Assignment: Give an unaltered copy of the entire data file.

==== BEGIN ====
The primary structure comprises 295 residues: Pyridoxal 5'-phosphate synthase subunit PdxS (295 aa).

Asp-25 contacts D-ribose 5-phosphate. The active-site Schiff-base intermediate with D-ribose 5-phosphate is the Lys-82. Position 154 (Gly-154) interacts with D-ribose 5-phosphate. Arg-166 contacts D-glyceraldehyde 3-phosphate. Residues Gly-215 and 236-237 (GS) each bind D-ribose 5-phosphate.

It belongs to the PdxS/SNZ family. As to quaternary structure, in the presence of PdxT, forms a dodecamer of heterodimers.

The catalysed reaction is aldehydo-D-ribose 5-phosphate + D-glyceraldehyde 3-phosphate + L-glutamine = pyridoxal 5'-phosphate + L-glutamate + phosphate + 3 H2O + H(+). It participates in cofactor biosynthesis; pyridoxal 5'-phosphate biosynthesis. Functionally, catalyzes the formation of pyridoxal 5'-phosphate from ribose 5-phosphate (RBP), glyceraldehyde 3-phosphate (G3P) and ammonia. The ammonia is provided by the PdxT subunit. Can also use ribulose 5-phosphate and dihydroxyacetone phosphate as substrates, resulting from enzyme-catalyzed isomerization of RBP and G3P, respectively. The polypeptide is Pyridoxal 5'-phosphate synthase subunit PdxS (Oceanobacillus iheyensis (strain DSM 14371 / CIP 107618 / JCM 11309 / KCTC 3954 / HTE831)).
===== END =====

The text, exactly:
The primary structure comprises 295 residues: Pyridoxal 5'-phosphate synthase subunit PdxS (295 aa).

Asp-25 contacts D-ribose 5-phosphate. The active-site Schiff-base intermediate with D-ribose 5-phosphate is the Lys-82. Position 154 (Gly-154) interacts with D-ribose 5-phosphate. Arg-166 contacts D-glyceraldehyde 3-phosphate. Residues Gly-215 and 236-237 (GS) each bind D-ribose 5-phosphate.

It belongs to the PdxS/SNZ family. As to quaternary structure, in the presence of PdxT, forms a dodecamer of heterodimers.

The catalysed reaction is aldehydo-D-ribose 5-phosphate + D-glyceraldehyde 3-phosphate + L-glutamine = pyridoxal 5'-phosphate + L-glutamate + phosphate + 3 H2O + H(+). It participates in cofactor biosynthesis; pyridoxal 5'-phosphate biosynthesis. Functionally, catalyzes the formation of pyridoxal 5'-phosphate from ribose 5-phosphate (RBP), glyceraldehyde 3-phosphate (G3P) and ammonia. The ammonia is provided by the PdxT subunit. Can also use ribulose 5-phosphate and dihydroxyacetone phosphate as substrates, resulting from enzyme-catalyzed isomerization of RBP and G3P, respectively. The polypeptide is Pyridoxal 5'-phosphate synthase subunit PdxS (Oceanobacillus iheyensis (strain DSM 14371 / CIP 107618 / JCM 11309 / KCTC 3954 / HTE831)).